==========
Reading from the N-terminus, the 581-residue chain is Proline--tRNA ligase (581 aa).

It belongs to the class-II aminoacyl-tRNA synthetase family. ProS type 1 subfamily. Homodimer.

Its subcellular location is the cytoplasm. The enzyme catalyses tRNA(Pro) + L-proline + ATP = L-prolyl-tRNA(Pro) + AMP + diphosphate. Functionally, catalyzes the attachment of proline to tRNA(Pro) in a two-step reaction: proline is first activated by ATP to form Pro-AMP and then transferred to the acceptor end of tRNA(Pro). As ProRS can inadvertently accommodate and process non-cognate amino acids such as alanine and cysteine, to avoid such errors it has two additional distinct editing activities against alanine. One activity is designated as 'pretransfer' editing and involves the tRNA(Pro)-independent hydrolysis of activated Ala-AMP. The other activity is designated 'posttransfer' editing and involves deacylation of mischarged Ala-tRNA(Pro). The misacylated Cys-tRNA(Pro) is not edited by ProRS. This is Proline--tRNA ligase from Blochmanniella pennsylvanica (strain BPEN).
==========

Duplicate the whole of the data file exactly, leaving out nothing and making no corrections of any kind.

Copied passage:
Reading from the N-terminus, the 581-residue chain is Proline--tRNA ligase (581 aa).

It belongs to the class-II aminoacyl-tRNA synthetase family. ProS type 1 subfamily. Homodimer.

Its subcellular location is the cytoplasm. The enzyme catalyses tRNA(Pro) + L-proline + ATP = L-prolyl-tRNA(Pro) + AMP + diphosphate. Functionally, catalyzes the attachment of proline to tRNA(Pro) in a two-step reaction: proline is first activated by ATP to form Pro-AMP and then transferred to the acceptor end of tRNA(Pro). As ProRS can inadvertently accommodate and process non-cognate amino acids such as alanine and cysteine, to avoid such errors it has two additional distinct editing activities against alanine. One activity is designated as 'pretransfer' editing and involves the tRNA(Pro)-independent hydrolysis of activated Ala-AMP. The other activity is designated 'posttransfer' editing and involves deacylation of mischarged Ala-tRNA(Pro). The misacylated Cys-tRNA(Pro) is not edited by ProRS. This is Proline--tRNA ligase from Blochmanniella pennsylvanica (strain BPEN).